Following completion of the 2000-2001 design, two flaws were discovered but could not be addressed before the completion of the academic year. First, the belt driving the shoulder twist pulley was found to slip. It appeared that the Neoprene belt stretched under the stress of the pulley system. Second, binding occurred between the elbow gearing due to a lack of thrust support for both sides of the worm. Additionally, the two-part aluminum elbow shaft was too weak to support the forearm. The aluminum yielded from the stress of the steel pin securing the elbow worm gear to the shaft.

To eliminate slipping at the shoulder twist pulley, a stranded or V-shaped belt should replace the Neoprene belt. Because a stranded or V-shaped belt is less likely to stretch under tension, the belt will maintain high pressure around the pulley, eliminating slip.

To eliminate binding, components for the elbow were redesigned. The steel drive shaft for the screwdriver motor is elongated to enable placing a 0.434-inch stainless steel thrust bearing at the free end. A small aluminum block houses the thrust bearing and mounts within the lower arm tubing. The elbow motor is repositioned to accommodate the additional thrust bearing. See Figure AD.1 for the cutaway view of the elbow joint incorporating the thrust bearing.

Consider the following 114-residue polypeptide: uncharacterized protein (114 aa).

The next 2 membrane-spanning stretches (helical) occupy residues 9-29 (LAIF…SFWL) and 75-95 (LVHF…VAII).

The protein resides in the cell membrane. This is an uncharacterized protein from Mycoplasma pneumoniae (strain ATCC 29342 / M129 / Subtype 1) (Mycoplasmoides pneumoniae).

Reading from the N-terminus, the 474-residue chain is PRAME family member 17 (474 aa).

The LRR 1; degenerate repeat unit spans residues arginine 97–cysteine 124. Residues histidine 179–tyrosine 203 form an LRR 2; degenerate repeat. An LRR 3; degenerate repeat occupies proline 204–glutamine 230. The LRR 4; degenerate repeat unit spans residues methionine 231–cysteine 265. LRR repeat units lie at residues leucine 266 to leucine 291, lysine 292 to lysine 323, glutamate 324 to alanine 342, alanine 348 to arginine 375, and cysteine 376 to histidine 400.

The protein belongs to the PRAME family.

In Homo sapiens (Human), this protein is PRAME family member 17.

Text Box: Figure AD.1 -  Cutaway View of Redesigned Elbow Joint


Manufacturing the two-part elbow shaft design with steel is not possible because steel cannot be machined to the tolerances required for the design. Therefore, the two-part elbow shaft is replaced with a solid 0.25-inch diameter shaft. The repositioned motor requires the elbow shaft and worm gear to be offset within the lower arm tube. Finally, the elbow brackets were revised to still permit the forearm tubing to rest upon the lower arm tubing in the home position. Please see Figure AD.2 for the final elbow redesign.

Text Box: Figure AD.2  -  Final Redesigned Elbow


While the design changes have not been evaluated for their feasibility, experimental performance during the final presentation for the 2000-2001 arm indicates that the modifications will adequately support the forearm. Since bearing support and the resizing of the elbow brackets were the only major modifications, the modifications will eliminate the flaws and produce a successful design.


Table AD.1 Elbow Revision Bill of Materials




Part Number





PIC Design